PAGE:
# A Number Trick!

## Basic Information

Here is an interesting way one can multiply small and big numbers. Also known as Russian multiplication, the peasants are said to have devised this method.

Duration:
02 hours 00 mins
Introduction:

Multiplication and division can sometimes turn out to be tedious, and when children are working on it, the more so. Here are some easy ways one can multiply small and big numbers. This could be a fun activity and when played as a game, the interest is maintained.

Objective:
• Children can learn while playing a game
• Group skills are reinforced
Activity Steps:

A number trick

Here is an interesting way of multiplying numbers small and large knowing only multiplication and division by two. Let’s say we want to multiply 75 by 38. Make two columns on your page.

Take the first (large) numbers 75 on the left column, and the second (smaller) number 38 on the right.

Divide 75 by two: you get 37.5. Ignoring the fractional part, write down the whole number just below 75, and continue to halve the dividend by two until you get to the lowest whole number, i.e. 1.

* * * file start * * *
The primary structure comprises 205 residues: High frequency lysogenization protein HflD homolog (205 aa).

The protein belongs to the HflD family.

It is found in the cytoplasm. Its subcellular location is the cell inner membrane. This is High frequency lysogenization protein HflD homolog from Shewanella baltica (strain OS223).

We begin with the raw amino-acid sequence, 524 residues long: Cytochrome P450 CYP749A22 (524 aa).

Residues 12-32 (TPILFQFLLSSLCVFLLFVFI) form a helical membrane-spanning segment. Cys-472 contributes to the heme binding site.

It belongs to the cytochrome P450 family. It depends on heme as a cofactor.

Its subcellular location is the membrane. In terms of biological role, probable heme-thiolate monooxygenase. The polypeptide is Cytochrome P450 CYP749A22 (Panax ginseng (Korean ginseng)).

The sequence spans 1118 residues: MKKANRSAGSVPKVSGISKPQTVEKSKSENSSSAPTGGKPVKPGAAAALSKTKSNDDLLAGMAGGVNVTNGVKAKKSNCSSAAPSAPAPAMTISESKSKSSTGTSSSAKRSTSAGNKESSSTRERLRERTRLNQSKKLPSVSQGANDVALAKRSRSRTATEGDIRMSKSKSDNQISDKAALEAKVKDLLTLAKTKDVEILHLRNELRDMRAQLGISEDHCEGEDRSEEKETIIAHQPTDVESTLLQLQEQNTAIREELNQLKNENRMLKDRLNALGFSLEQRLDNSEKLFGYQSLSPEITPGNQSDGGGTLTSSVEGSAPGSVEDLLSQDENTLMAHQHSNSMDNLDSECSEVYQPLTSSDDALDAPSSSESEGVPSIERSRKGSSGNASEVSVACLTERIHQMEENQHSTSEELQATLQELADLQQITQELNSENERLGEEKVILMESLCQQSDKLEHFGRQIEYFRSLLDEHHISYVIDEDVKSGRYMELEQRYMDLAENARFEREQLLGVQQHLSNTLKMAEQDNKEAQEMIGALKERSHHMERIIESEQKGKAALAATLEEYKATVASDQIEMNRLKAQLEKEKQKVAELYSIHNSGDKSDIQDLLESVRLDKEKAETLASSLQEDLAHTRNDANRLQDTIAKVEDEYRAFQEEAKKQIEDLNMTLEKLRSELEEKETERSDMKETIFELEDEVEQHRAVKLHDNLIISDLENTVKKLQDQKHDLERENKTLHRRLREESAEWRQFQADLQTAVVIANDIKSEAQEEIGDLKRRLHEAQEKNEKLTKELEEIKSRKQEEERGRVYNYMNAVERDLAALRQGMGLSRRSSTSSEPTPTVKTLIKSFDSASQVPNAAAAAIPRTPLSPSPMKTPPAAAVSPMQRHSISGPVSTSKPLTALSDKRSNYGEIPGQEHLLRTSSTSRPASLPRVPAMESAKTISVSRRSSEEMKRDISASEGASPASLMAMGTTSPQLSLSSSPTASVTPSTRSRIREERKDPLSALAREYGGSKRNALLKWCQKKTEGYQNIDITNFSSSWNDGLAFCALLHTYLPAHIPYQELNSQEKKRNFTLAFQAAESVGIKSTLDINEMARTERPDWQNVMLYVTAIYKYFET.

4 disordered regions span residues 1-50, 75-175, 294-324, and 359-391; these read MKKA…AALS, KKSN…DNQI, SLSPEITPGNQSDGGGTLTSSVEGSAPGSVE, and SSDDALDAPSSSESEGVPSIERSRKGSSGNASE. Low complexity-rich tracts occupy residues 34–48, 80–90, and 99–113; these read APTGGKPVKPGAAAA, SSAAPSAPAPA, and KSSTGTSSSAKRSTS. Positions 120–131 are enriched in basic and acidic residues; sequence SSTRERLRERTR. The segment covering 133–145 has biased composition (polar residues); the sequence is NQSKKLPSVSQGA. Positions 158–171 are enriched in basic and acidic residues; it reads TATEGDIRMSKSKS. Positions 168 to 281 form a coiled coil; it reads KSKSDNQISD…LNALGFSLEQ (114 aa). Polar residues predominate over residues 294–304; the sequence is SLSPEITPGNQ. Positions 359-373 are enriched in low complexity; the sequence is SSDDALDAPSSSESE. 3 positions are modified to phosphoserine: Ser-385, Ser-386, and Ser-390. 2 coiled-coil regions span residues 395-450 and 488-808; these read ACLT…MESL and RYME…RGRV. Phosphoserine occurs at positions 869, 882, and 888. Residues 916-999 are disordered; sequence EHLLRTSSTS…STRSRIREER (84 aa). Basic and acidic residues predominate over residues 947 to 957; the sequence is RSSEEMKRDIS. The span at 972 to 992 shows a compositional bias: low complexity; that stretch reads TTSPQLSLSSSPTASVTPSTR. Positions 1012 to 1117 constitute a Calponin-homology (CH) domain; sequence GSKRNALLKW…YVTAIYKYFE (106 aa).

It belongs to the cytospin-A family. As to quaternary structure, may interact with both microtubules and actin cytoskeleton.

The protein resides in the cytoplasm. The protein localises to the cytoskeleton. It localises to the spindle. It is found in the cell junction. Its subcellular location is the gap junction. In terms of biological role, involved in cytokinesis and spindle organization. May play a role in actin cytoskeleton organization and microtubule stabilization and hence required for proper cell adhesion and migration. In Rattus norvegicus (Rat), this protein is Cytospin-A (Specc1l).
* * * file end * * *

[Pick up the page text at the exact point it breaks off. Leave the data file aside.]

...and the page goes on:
Divide the number by 2 Multiply the number by 2 75 38 37 76 18 152 9 304 4 608 2 1216 1 2432

Multiply 38 by 2, writing down the product under 38. Continue to multiply the product by two until you have as many rows on the column as you do on the other.

 Divide the number by 2 Multiply the number by 2 75 38 37 76 18 152 9 304 4 608 2 1216 1 2432

Very Important: On 4th row we have a pair of even numbers (18 & 152). Strike out all such even number pairs in any rows.

Now add only the numbers that remain on the right column (38 + 76 + 304 + 2432) to get the answer  2850!

Let’s take another example: 84 x 28

 Divide the number by 2 Multiply the number by 2 84 28 42 56 21 112 10 224 5 448 2 896 1 1792

Very Important: On the 1st row we have a pair of even numbers (84 & 28). Strike out all such even number pairs in any rows.

Now add 112 + 448 + 1792 to get the answer: 2352!

This activity can even be played as a game in the classroom. The children not only enjoy the game but multiplication and division become interesting to them.

This article first appeared in Teacher Plus Vol.II, Issue No2, March-April 2004 and has been adapted here with changes.